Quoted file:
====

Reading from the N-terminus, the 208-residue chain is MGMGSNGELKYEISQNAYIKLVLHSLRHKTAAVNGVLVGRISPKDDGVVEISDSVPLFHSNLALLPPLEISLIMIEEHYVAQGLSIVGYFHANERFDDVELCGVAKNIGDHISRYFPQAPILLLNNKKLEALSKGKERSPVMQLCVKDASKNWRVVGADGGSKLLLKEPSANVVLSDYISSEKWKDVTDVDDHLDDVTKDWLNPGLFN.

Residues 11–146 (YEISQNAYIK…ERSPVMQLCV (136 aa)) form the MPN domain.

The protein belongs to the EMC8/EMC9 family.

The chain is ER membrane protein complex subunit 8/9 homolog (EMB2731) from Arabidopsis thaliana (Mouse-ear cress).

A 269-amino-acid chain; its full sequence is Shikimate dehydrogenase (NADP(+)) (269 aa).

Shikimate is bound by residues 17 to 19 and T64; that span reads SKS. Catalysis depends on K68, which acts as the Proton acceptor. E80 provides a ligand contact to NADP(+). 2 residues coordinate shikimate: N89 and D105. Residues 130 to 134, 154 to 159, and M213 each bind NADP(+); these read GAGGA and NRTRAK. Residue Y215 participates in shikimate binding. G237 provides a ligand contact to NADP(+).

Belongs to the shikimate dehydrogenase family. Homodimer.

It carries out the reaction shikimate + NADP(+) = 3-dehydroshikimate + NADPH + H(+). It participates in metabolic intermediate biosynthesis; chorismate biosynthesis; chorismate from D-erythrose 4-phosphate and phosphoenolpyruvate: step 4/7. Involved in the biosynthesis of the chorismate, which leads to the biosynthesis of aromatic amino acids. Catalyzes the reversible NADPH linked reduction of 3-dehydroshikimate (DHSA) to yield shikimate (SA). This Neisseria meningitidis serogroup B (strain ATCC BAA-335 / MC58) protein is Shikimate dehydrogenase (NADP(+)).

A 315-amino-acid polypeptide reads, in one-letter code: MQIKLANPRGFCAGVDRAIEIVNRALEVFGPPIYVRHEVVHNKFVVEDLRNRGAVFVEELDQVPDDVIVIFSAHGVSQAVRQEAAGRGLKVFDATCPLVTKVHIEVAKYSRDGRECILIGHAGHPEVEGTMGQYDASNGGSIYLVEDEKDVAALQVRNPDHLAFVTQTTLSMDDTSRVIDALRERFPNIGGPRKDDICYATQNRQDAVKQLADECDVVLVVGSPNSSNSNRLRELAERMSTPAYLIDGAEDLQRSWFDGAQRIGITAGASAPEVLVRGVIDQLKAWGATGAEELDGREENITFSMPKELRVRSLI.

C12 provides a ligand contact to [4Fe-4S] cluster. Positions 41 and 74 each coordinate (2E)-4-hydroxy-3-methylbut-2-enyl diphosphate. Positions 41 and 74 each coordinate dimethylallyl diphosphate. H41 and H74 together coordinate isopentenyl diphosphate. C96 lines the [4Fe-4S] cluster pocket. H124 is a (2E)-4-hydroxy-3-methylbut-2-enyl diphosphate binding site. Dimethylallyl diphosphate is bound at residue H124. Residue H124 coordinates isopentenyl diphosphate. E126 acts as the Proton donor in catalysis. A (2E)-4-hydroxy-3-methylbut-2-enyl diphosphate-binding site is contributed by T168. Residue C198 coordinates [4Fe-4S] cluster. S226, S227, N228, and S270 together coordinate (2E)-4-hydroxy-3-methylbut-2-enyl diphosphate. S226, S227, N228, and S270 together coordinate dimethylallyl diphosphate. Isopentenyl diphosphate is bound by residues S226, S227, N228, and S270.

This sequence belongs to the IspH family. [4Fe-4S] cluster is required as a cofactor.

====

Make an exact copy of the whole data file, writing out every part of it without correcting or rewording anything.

Reading from the N-terminus, the 208-residue chain is MGMGSNGELKYEISQNAYIKLVLHSLRHKTAAVNGVLVGRISPKDDGVVEISDSVPLFHSNLALLPPLEISLIMIEEHYVAQGLSIVGYFHANERFDDVELCGVAKNIGDHISRYFPQAPILLLNNKKLEALSKGKERSPVMQLCVKDASKNWRVVGADGGSKLLLKEPSANVVLSDYISSEKWKDVTDVDDHLDDVTKDWLNPGLFN.

Residues 11–146 (YEISQNAYIK…ERSPVMQLCV (136 aa)) form the MPN domain.

The protein belongs to the EMC8/EMC9 family.

The chain is ER membrane protein complex subunit 8/9 homolog (EMB2731) from Arabidopsis thaliana (Mouse-ear cress).

A 269-amino-acid chain; its full sequence is Shikimate dehydrogenase (NADP(+)) (269 aa).

Shikimate is bound by residues 17 to 19 and T64; that span reads SKS. Catalysis depends on K68, which acts as the Proton acceptor. E80 provides a ligand contact to NADP(+). 2 residues coordinate shikimate: N89 and D105. Residues 130 to 134, 154 to 159, and M213 each bind NADP(+); these read GAGGA and NRTRAK. Residue Y215 participates in shikimate binding. G237 provides a ligand contact to NADP(+).

Belongs to the shikimate dehydrogenase family. Homodimer.

It carries out the reaction shikimate + NADP(+) = 3-dehydroshikimate + NADPH + H(+). It participates in metabolic intermediate biosynthesis; chorismate biosynthesis; chorismate from D-erythrose 4-phosphate and phosphoenolpyruvate: step 4/7. Involved in the biosynthesis of the chorismate, which leads to the biosynthesis of aromatic amino acids. Catalyzes the reversible NADPH linked reduction of 3-dehydroshikimate (DHSA) to yield shikimate (SA). This Neisseria meningitidis serogroup B (strain ATCC BAA-335 / MC58) protein is Shikimate dehydrogenase (NADP(+)).

A 315-amino-acid polypeptide reads, in one-letter code: MQIKLANPRGFCAGVDRAIEIVNRALEVFGPPIYVRHEVVHNKFVVEDLRNRGAVFVEELDQVPDDVIVIFSAHGVSQAVRQEAAGRGLKVFDATCPLVTKVHIEVAKYSRDGRECILIGHAGHPEVEGTMGQYDASNGGSIYLVEDEKDVAALQVRNPDHLAFVTQTTLSMDDTSRVIDALRERFPNIGGPRKDDICYATQNRQDAVKQLADECDVVLVVGSPNSSNSNRLRELAERMSTPAYLIDGAEDLQRSWFDGAQRIGITAGASAPEVLVRGVIDQLKAWGATGAEELDGREENITFSMPKELRVRSLI.

C12 provides a ligand contact to [4Fe-4S] cluster. Positions 41 and 74 each coordinate (2E)-4-hydroxy-3-methylbut-2-enyl diphosphate. Positions 41 and 74 each coordinate dimethylallyl diphosphate. H41 and H74 together coordinate isopentenyl diphosphate. C96 lines the [4Fe-4S] cluster pocket. H124 is a (2E)-4-hydroxy-3-methylbut-2-enyl diphosphate binding site. Dimethylallyl diphosphate is bound at residue H124. Residue H124 coordinates isopentenyl diphosphate. E126 acts as the Proton donor in catalysis. A (2E)-4-hydroxy-3-methylbut-2-enyl diphosphate-binding site is contributed by T168. Residue C198 coordinates [4Fe-4S] cluster. S226, S227, N228, and S270 together coordinate (2E)-4-hydroxy-3-methylbut-2-enyl diphosphate. S226, S227, N228, and S270 together coordinate dimethylallyl diphosphate. Isopentenyl diphosphate is bound by residues S226, S227, N228, and S270.

This sequence belongs to the IspH family. [4Fe-4S] cluster is required as a cofactor.